The first project fair was held in our sports hall in January 2017, with over 80 projects on show. We invited teachers, parents and 6th formers to the fair and I was truly overwhelmed by the work that had gone into the projects. We had projects ranging from exploration of the solar system, to Disney, to building a car, stop motion animation to name just a few. As I went around the fair the students talked animatedly about what they had done and why, I could see how proud they were of what they achieved and those that who hadn’t completed a project seemed keen to get involved the next time around.

We awarded prizes based on nominations by those in attendance, and they were based on subject links such as the “Ada Lovelace Award for Mathematics” and the Olympic Award for sports and sport science”, but the main prize for the best project in show was the “Leonardo da Vinci Genius Award”. These awards were presented in a Principals Assembly where students received their certificate and a badge to wear on their blazer.

After the event, I sent out a questionnaire to get some student feedback on both the project and the fair to see how it could be improved for the next time. The main changes that the students felt were necessary was that they only wanted Teachers and Parents to nominate for prizes (maybe 6th formers) and they didn’t want the project journals. Both elements have been incorporated for the next fair. However, overall the students loved the projects as it gave them an opportunity to show off something they are passionate about and show off what they are capable of outside of the traditional curriculum.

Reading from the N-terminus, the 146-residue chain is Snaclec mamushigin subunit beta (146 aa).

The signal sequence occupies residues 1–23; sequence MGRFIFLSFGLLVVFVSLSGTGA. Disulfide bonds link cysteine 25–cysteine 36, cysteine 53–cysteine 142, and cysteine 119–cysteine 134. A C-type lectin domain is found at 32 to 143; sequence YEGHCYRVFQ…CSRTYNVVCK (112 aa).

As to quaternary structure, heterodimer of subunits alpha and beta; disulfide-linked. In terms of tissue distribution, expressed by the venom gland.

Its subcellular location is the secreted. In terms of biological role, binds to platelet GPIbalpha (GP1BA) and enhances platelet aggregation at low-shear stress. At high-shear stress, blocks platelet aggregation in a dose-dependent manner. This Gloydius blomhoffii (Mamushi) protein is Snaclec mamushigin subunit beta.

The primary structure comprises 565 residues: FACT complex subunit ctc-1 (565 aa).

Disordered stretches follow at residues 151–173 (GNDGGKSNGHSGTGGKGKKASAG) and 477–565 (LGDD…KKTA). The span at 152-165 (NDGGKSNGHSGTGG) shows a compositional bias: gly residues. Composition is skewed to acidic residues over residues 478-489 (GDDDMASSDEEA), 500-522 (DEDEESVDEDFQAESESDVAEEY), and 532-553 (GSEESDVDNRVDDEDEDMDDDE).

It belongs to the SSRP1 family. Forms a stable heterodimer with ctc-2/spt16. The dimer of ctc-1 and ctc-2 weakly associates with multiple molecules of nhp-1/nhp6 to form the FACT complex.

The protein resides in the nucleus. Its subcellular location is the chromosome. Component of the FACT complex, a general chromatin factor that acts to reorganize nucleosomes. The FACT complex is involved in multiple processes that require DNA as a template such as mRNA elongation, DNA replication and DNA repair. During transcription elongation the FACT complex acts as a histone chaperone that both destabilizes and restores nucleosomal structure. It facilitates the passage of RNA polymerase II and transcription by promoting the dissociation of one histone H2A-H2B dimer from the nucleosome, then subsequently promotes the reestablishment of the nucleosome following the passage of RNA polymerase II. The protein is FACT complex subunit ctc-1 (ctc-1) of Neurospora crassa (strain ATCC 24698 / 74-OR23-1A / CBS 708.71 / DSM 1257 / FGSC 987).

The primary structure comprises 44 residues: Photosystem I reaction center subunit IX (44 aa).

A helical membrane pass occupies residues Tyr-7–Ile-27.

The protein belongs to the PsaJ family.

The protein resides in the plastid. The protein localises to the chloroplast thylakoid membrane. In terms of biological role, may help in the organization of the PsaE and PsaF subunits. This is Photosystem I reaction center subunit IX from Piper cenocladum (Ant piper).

I also had a few changes to make myself, for example having the students register their projects so I know how many groups projects there are as well as which awards they would like to be considered for. This has been done using Google forms and still needs a few tweaks but seems to be working. In addition, we are going to have a ‘nomination station’ for votes to be collected as it took me nearly a week to count all the nomination forms from the first event.

I have also realised that to make sure that all the right messages are sent out at the very start that an assembly is need to introduce the project to the students before the lesson in PSHE where they can start to plan out their projects. As well as a meeting with the parents to explain the project to them as well.

So far, I have had over 60 projects registered for the second fair and the variation of topics is just as vast as the first, which should make the next fair just as exciting as the first.

For more detailed information, please see uked.chat/hecticgenius.


Kim Constable is a teacher of 11 years experience based in Norfolk. She teaches multiple subjects currently including Sociology, Psychology and PSHE across Key Stages 3 to 5. She blogs as Hectic Teacher and can be found on Twitter at @hecticteacher or on her website: hecticteacher.com